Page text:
A small tourist town in Honduras has begun accepting Bitcoin payments as part of the “Bitcoin Valley” initiative designed to increase tourism revenue across 60 local businesses.
Some locals of Santa Lucia, like shopping mall owner Cesar Andino, expect the initiative to open up more opportunities for shops in the area and “attract more people who want to use this currency,” according to a report from Honduran news outlet La Prensa. Andino added:
“Accepting Bitcoin will allow us to open another market and win more customers. We have to globalize. We cannot close ourselves off from technology, and we cannot be left behind when other countries are already doing it.”
The program started on July 28, allowing patrons of local area shops to pay with United States dollars, Honduran Lempira, or Bitcoin (BTC).
Santa Lucia’s municipal government developed the Bitcoin Valley program in conjunction with the Coincaex crypto exchange, Blockchain Honduras, and the Technological University of Honduras.
Coincaex is providing the equipment and services needed to perform crypto payments, while Blockchain Honduras is providing education on the use of crypto wallets.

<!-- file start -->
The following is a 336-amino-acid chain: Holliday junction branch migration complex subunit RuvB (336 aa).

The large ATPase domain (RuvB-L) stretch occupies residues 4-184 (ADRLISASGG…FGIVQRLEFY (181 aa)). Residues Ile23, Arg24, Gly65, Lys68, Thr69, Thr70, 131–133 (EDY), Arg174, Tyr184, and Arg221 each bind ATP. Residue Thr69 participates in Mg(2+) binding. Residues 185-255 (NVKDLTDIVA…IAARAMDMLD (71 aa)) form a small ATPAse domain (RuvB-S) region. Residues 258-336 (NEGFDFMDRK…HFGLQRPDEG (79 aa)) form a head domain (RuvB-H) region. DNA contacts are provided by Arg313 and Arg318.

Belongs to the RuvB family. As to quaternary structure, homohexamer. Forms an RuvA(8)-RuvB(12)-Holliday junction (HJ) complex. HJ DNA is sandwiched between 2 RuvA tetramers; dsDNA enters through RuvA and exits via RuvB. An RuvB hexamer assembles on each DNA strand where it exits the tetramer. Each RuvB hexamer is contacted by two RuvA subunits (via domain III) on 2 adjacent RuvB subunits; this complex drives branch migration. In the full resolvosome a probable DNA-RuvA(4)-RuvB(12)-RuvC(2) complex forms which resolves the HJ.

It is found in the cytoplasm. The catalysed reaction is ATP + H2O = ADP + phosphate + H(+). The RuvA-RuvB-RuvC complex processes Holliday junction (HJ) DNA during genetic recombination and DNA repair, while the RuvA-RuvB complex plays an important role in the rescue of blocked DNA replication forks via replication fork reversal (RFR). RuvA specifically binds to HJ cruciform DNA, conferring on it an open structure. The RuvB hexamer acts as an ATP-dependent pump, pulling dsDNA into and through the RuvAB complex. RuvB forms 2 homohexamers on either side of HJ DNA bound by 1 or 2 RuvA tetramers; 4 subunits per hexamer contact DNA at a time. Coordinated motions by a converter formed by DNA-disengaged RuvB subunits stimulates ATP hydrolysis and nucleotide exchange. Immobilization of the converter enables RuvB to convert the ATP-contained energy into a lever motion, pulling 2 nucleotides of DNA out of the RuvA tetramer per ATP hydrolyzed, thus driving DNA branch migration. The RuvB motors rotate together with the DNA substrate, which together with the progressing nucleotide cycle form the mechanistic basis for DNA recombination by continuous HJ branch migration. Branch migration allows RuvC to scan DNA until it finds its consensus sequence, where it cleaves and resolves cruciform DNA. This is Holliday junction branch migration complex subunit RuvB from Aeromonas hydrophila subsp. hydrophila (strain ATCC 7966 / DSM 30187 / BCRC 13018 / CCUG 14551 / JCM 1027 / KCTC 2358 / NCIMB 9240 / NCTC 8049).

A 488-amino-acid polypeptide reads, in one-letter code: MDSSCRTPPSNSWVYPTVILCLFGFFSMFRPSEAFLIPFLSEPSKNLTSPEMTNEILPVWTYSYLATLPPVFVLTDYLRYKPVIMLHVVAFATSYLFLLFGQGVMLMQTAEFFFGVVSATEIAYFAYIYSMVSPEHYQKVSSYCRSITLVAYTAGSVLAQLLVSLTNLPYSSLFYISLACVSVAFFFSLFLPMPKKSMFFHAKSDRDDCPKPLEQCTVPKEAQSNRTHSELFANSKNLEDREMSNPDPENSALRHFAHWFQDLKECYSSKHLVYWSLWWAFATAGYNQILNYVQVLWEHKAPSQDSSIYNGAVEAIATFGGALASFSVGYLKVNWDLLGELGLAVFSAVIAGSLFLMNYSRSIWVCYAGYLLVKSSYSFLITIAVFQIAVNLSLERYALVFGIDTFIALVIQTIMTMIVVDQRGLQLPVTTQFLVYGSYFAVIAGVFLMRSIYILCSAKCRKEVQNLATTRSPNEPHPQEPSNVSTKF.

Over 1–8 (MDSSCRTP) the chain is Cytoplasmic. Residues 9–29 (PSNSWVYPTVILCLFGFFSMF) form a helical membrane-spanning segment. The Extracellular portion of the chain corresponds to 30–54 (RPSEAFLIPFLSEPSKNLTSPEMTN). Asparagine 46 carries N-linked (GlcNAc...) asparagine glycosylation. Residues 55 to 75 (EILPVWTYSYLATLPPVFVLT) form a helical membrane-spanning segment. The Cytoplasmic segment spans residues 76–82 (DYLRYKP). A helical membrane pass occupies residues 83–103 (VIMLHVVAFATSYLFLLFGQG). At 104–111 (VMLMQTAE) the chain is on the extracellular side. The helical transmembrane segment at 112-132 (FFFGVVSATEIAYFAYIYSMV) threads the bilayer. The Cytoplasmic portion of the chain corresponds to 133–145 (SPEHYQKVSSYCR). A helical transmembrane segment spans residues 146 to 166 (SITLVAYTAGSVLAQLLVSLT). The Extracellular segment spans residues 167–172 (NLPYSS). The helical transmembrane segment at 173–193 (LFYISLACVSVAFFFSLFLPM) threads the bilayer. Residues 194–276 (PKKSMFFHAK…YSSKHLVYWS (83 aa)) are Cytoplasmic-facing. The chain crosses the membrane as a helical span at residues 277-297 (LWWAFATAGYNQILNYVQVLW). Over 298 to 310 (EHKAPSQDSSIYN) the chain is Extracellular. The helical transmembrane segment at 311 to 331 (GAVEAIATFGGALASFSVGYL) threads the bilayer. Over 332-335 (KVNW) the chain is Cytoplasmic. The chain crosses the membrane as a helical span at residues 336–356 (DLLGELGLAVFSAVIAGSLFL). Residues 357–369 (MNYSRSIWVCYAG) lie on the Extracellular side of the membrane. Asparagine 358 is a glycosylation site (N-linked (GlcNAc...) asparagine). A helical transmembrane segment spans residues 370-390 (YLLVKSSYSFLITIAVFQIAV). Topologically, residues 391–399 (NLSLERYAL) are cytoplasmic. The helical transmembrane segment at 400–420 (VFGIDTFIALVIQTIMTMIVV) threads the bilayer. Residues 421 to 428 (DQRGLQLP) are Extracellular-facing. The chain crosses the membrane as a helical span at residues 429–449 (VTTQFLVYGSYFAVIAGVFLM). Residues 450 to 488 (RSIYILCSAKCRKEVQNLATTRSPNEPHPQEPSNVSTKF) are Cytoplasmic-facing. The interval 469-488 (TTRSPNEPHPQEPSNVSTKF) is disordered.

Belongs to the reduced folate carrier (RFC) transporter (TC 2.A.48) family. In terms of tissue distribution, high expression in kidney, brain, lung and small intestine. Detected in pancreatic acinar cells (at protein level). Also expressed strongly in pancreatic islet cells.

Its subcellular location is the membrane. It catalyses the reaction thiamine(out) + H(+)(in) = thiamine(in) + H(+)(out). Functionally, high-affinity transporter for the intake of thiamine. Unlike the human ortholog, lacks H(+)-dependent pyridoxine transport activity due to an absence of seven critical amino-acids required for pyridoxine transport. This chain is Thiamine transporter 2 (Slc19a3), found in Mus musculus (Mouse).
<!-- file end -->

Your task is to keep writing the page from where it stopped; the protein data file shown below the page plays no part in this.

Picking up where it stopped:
Honduras launches ‘Bitcoin Valley’
Over 60 businesses have adopted #bitcoin in the small town of Santa Lucia. They will get training in the new technology and how to market their products and services.https://t.co/O8nh543ehG
— Documenting Bitcoin (@DocumentingBTC) July 29, 2022
La Prensa explained that although customers can pay for goods and services in BTC, they will be sending the coins to Coincaex exchange. The exchange then instantly sends the value of the BTC in Lempira to the merchant to help them avoid loss from price volatility. Therefore, business owners do not directly receive BTC as payment under this scheme.
Local business owners hope the Bitcoin Valley will re-spark tourism spending in the tropical coastal country after taking a major hit during the COVID-19 pandemic. Honduras enjoyed about $556 million in annual tourism spending in 2019 before plummeting more than 66% in 2020 to $189 million according to data from Macrotrends, a global economic tracker.
Honduras joins a small handful of countries in the region that have launched similar programs for people to legally pay for goods and services with cryptocurrency.
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El Salvador famously adopted BTC as legal tender in 2021 and rolled out a nation-wide effort to educate residents on its utility. It has launched a similar ‘Bitcoin Beach’ tourist attraction at the town of El Zonte.
Guatemala has its ‘Bitcoin Lake’ initiative at tourism sites around Lake Atitlan in the Sierra Madre Mountains. Mayor Cesar Piedrasanta of Panajachel in the region has also been mining BTC with energy that he says would otherwise be unused and wasted.